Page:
World Bulletin / News Desk
Iraq said on Sunday that oil exports from Kurdistan to Turkey by truck were "illegal", warning Ankara that such trade with the autonomous region could damage its relations with the central government in Baghdad.
Iraq's autonomous Kurdistan region, which borders Turkey, is locked in a dispute with the central Iraqi government over oil exports and energy policy has become a very sensitive topic.
Turkey said on Friday it had begun importing 5 to 10 road tankers of crude a day from the northern region of Iraq and the volume could rise to 100-200 tankers per day.
"Exporting oil from Kurdistan to Turkey is illegal and illegitimate," Iraq government spokesman Ali al-Dabbagh said in a statement.
He said that the oil is the property of all Iraqis and that any exports and revenue collection should be organised by the central government.
"Turkey, in doing this, is participating in the smuggling of Iraqi oil and putting itself in a position which we don't wish from a neighbour with which we have broad and large interests," he said.
"This issue will influence the relationships between the two countries, especially economic ones, which will be harmed."
A Kurdistan regional government source said last week that it had sent a small amount of oil to Turkey by trucks in exchange for diesel, adding it needed the refined product to run power stations.
Ankara has increasingly courted Iraqi Kurds as its relations with the Shi'ite-led central government in Baghdad have soured. Turkey is a major investment and trading partner for Iraq, especially for Kurdistan.
The Kurdish government source said last week Kurdistan was not getting enough of the refined product under supplies controlled by the central Iraqi government, making the trade with Turkey necessary to fill the gap.
Kurdistan infuriated Baghdad last year by signing production sharing contracts with U.S. group Exxon Mobil. A provincial governor said earlier this month he would also like to enter into talks with Exxon, the world's largest publicly traded energy company.
Oil prices rose above $60 due to Iran's call for oil production cut
Economic growth in the Euro-Zone is not at desired levels.
Director and Global Head of Islamic Finance at Standard & Poor's says that growing market for sukuk and new players mark 'significant interest' in Islamic finance.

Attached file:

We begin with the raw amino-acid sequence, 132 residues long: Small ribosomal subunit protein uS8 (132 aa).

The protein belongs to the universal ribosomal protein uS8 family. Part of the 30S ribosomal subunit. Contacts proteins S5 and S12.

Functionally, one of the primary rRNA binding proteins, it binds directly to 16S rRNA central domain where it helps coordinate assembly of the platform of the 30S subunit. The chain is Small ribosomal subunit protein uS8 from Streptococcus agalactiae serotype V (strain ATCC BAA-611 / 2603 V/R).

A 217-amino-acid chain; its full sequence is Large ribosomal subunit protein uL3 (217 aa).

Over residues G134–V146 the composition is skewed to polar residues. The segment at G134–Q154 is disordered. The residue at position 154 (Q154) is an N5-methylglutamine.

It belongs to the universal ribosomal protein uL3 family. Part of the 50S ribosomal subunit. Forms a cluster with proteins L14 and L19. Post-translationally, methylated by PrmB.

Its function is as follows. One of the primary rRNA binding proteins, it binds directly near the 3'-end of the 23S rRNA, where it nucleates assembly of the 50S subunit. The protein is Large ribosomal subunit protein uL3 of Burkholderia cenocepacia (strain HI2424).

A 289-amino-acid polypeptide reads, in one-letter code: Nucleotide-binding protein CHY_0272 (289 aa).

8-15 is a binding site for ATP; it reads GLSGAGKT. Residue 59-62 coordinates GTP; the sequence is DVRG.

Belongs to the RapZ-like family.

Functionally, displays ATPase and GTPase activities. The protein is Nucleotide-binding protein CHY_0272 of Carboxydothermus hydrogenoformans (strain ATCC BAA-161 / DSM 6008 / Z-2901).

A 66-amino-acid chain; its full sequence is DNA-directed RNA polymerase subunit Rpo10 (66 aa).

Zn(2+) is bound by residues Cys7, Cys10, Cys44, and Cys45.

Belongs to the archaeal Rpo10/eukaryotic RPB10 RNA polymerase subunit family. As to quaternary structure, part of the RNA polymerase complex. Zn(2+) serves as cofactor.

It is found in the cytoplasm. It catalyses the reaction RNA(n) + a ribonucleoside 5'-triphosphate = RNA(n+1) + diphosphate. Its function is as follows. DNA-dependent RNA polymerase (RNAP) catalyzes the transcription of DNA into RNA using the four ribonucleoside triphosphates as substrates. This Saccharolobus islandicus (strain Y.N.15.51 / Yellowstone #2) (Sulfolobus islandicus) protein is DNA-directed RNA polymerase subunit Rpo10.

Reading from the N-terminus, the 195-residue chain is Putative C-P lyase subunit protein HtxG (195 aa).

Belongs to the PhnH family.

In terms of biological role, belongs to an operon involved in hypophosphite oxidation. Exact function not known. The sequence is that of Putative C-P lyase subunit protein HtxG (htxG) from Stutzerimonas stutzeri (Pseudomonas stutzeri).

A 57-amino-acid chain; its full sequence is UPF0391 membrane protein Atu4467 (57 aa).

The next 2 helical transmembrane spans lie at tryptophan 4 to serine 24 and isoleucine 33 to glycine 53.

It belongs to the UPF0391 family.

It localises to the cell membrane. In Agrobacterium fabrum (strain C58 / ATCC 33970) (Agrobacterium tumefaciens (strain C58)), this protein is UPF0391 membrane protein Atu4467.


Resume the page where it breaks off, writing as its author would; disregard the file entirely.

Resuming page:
The Ministry of Finance said that Denmark has written to China to "announce its intention to apply to be a founding member" of the AIIB.
Experts state that the crisis poses risks to the region, which is significant for oil production and exports in the world.
Federal Reserve removes word 'patient;' interest rate increase expected within months. Yellen says timing of rate rise 'not decided,' but will come anytime after April; holds current rates at 0 to 0.25 pct.
Many emerging-market currencies have fallen against the dollar in recent weeks
Anticipated Federal Reserve interest rate hikes making dollar strong against most emerging market currencies, Deputy Prime Minister Ali Babacan says.
European Statistical Agency says slight decline fuelled by drop in production of durable consumer goods.
EU will use all its foreign policy instruments to establish strategic energy partnerships with producing and transit countries.
Dollar strength and waning investor confidence are driving the lira lower
Greece has already received two bailouts totalling 240 billion euros but fellow euro zone member Ireland said last week that it would have to negotiate a third programme.
The Ukraine crisis has tested the loyalties of Bulgaria, a Balkan country with historical ties to Moscow and heavily dependent on Russian energy supplies.
Syria expels three United Nations aid workers hindering aid development in the country
Russia has overcome a "psychological barrier" and is ready to deepen its economic ties with China, Deputy Prime MinisterArkady Dvorkovich said
With Chancellor Angela Merkel's right-left coalition plus the opposition Greens, it was the biggest majority for any euro zone rescue package so far in the 631-seat chamber.